The Time Ranger | Did the Spanish Bring the First HOA’s?

The Time Ranger

​​​Top of a summer Saturday in the riparian Santa Clarita to you, dear saddlepals and saddlepal-ettes. 

We’ve a grand trail ride through local history ahead. There’s movie stars both local and imported, toward whom to wave a howdy. We’ve epic accidents, babynapping and a trek down Gasoline Alley. 

Let’s sip our campfire coffee, my favorite — hot tea with too much sugar and lemon — designer store-bought lattes, vegetable juice concoctions, and whatever whets your whistle. Shall we hold onto our hats and duck as we enter the time portal into yesteryear’s fables and history? 


THE FIRST WHITE GUYS — Smack dab on Aug. 8, 1769, Spanish explorer and adventurer Gaspar de Portola led a long parade of soldiers, cooks, servants and missionaries over Newhall Pass and set up camp near present-day Castaic Junction. He was the first white man to enter the valley. For thousands of years, life had not changed at all for the Native Americans who lived here. With all the blessings of Western Civilization, the Europeans surely brought an entire passel of rules and regulations to the Santa Clarita, and beyond. Was this the beginning of the dreaded Homeowners Association and its minutia? Post Gaspar, it hasn’t been the same since. 

IF THEY NAMED A DOUGHNUT AFTER HIM, WOULD IT BE CALLED, ‘CRISPI CRESPIS?’ — How did we ever come to be called the Santa Clarita Valley? Blame, or thank, Father Juan Crespi. On Aug. 10, 1769, while camping out in Castaic with the Portola gang, Crespi noted that it was the feast day of St. Claire. The padre named the river after her. Over the years, we picked up the name of The Little Santa Clara River Valley. The first I’m familiar with it being called Santa Clarita was in the 1930s. 

NO RELATION TO JENNIFER BEALS — Again on this date, but in 1855, the controversial historical figure, Edward Fitzgerald Beale, bought the Rancho La Liebre. Beale had been nominated to be surveyor general of the U.S., but Abe Lincoln nixed the deal, quipping: “He (Beale) tends to become master of all he surveys.” 

WE’RE NOT BADGERING YOU. SWEAR. — On Aug. 10, 1854, Fort Tejon was established up the Grapevine. It was actually and officially founded a couple months earlier, but the first troops were garrisoned there on that date. The little outpost was created to battle anti-state rebels and local Native Americans who pestered everything from mountain men to supply trains, and cattle herds to settlers. Tejon (which means “badger.” in Spanish) was abandoned about 10 years later.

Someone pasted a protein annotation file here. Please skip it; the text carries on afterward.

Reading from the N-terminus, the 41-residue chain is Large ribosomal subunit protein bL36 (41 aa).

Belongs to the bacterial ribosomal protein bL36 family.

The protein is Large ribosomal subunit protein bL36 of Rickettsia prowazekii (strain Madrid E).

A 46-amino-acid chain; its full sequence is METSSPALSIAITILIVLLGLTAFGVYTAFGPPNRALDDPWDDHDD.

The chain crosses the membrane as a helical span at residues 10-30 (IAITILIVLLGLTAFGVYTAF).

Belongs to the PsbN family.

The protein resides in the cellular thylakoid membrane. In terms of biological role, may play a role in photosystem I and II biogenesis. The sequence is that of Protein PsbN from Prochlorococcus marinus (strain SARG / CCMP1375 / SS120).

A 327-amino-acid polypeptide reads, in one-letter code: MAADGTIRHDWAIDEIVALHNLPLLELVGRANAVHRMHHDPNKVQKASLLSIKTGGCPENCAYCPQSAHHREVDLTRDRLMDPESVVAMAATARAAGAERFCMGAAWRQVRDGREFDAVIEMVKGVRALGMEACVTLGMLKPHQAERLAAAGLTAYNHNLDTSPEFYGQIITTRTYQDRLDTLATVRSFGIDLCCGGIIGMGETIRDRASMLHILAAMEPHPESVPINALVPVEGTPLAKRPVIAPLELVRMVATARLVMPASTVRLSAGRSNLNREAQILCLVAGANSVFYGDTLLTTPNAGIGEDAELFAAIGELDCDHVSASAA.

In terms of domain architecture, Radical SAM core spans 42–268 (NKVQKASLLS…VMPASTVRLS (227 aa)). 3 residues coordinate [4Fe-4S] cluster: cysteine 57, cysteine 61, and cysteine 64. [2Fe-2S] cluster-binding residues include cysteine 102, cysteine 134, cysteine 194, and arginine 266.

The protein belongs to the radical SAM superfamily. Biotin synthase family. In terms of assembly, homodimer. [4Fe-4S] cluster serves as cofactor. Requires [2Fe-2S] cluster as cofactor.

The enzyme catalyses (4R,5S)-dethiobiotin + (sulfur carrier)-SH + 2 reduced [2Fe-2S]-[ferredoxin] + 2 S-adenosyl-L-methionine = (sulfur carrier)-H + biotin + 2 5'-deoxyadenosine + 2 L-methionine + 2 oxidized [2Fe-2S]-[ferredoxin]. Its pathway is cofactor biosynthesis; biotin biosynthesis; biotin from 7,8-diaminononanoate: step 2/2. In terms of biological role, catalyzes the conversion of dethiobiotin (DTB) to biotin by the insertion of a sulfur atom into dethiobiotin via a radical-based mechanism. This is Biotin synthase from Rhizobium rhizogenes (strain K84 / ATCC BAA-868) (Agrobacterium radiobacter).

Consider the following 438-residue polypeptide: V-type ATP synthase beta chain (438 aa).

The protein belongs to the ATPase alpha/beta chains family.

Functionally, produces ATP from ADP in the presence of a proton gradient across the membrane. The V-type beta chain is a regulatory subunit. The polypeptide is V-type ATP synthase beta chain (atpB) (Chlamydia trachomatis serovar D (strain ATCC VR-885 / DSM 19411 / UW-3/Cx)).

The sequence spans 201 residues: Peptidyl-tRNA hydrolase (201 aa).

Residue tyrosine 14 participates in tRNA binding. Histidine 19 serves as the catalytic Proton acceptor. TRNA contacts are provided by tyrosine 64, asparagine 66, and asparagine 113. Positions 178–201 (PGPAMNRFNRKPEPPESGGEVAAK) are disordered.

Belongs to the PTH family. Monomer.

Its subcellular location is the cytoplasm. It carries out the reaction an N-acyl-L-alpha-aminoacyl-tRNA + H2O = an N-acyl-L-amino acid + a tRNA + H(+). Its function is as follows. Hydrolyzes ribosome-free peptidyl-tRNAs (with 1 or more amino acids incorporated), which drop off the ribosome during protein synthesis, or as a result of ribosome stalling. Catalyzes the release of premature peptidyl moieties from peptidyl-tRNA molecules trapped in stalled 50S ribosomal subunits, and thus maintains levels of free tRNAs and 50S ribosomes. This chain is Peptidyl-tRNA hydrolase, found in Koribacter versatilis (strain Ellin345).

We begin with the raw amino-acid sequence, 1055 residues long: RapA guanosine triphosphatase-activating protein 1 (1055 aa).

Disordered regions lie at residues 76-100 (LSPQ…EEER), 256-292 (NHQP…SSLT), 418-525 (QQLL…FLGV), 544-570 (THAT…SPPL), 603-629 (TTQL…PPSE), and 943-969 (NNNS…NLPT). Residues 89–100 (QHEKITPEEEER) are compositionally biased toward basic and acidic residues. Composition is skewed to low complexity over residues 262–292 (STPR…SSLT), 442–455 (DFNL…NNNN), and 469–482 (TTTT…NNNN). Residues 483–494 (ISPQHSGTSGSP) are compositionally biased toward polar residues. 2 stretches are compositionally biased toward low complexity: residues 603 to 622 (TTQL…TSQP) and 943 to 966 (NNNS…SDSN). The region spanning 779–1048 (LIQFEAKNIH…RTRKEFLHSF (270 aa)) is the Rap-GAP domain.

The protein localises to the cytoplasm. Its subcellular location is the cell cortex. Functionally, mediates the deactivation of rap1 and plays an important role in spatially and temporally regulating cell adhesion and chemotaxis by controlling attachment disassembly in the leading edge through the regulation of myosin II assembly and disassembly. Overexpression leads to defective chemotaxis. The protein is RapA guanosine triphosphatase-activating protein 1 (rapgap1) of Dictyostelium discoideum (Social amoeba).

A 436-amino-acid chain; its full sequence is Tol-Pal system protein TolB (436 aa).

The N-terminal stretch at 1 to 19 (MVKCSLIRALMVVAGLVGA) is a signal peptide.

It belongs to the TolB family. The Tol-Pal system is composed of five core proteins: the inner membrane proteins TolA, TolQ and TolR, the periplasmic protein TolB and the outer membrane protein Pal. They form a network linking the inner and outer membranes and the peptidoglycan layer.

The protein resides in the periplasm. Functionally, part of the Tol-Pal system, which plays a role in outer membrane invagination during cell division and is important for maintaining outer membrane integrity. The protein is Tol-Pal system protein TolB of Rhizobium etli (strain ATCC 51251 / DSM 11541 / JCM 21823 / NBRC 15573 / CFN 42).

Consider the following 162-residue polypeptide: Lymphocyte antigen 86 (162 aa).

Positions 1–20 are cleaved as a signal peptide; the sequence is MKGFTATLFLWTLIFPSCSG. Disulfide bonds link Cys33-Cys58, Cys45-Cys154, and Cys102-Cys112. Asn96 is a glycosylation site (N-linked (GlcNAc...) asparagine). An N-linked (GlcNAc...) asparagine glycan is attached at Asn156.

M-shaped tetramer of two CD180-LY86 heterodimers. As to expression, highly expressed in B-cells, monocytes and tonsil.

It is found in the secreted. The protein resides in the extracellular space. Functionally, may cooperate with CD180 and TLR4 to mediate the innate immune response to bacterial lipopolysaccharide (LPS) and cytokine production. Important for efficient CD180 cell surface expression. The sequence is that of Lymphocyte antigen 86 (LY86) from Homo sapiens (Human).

HAPPY BIRTHDAY, YOU BIG FLIRT AND DESPERADO YOU — One of the valley’s most famous and notorious figures, the womanizing bandito Tibircio Vasquez, was born on Aug. 11, 1835, in Monterey. His house still sits up in Northern California, a state monument. He and his brothers owned homes in the SCV later and Tibby’s local civilian alter ego was as a successful horse trader. 

THERE’S A ‘BRUCE FORTINE’S STILL TRYING TO GRADUATE 152 YEARS LATER’ JOKE SOMEWHERE, BUT WE’RE GOING TO IGNORE IT — Aug. 12, 1871, saw the birth of the Lake Elizabeth School District. The plucky little district, which still teaches grades K-8, is still operating today, teaching kids from both lakes — Elizabeth and Hughes. Last I looked, there were, on any given day, 162 students, nine teachers, and a staff of 17. 

PRE METROLINK — Same date, Aug. 12, but, in 1876, the first train rumbled through the Newhall train tunnel. Coming from the San Fernando Valley, the inaugural run saw the locomotive going through one of the world’s longest train tunnels of the 19th century. 

AUGUST 12, 1923  

THE EARLY BEGINNINGS OF OUR CEMENT HABIT — Long before they started serving cheap white wine with cheese and crackers, our brand-new Chamber of Commerce was starting on their first ambitious project. The chamber was looking around town for places to lay sidewalks. Smart money said they should put the sidewalks in front of buildings. 

AUGUST 12, 1933  

BIFF WOULD NOT HAVE LIKED 2023 CALIFORNIA TAXES. GUARAN-DARN-TEE YA — Local druggist Biff Domm was so fed up with all the taxes and charges, including a $90 stock and fixture tax for July, he posted a sign on his pharmacy. It read: “Soda fountain tax — $3. Opium & Narcotic Tax — $3.50. Beer License — $12. Medicinal Liquor License — $25. Tax on checks for June, $0.74. Renewal of Pharmacy Certificate — $3.” Signal Editor A.B. Thatcher came back with the suggestion that Biff should be charged a 2-and-a-half-cent nuisance tax on everything he sold. 

HERE’S A FIRST.  SCHOOL DISTRICT REQUIRES LESS MONEY. — In the 1931-32 fiscal year, the Newhall School District spent $21,865.32. The following year, they spent $18,038.26 and that was after absorbing the Felton School District in Mentryville into their fiefdom. 

AUGUST 12, 1943  

IS THERE A DOCTOR IN THE HOUSE? OR, ON THE RANCH? — On this date, cowpoke and actor Gary Cooper was over at Andy Jauregui’s spread in Placerita Canyon, filming “The Life of Dr. Wassell” with Lorraine Day. Hall of Fame cowboy Andy had his ranch transformed into an Arkansas farm for the flick. Coop played the lead in the real-life World War II story of an MD stationed in the Pacific. Escaping the Japanese, Dr. Wassell leads a dozen wounded soldiers to safety in Australia. The flick was directed by Cecil B. DeMille, who, coincidentally, once had a racehorse ranch here in the SCV. 

BABYNAPPING — An unknown soldier went AWOL in spectacular fashion. He stole Fred Milligan’s car, then parked outside a Lancaster grocery store. Normally, a theft wouldn’t have gotten everyone from the Army to the Highway Patrol and local sheriff’s deputies involved in such great numbers. Seems Milligan had some valuable cargo aboard — his 6-month-old sleeping grandson. The Army private who stole the car and baby in Lancaster was captured at Faye’s Cafe in Mint Canyon. I’m betting the soldier still might be in the brig. I’m also laying some serious cash that ol’ Fred Milligan got a serious tongue-lashing for leaving a baby alone in a car in Palmdale — in AUGUST — for crying out loud.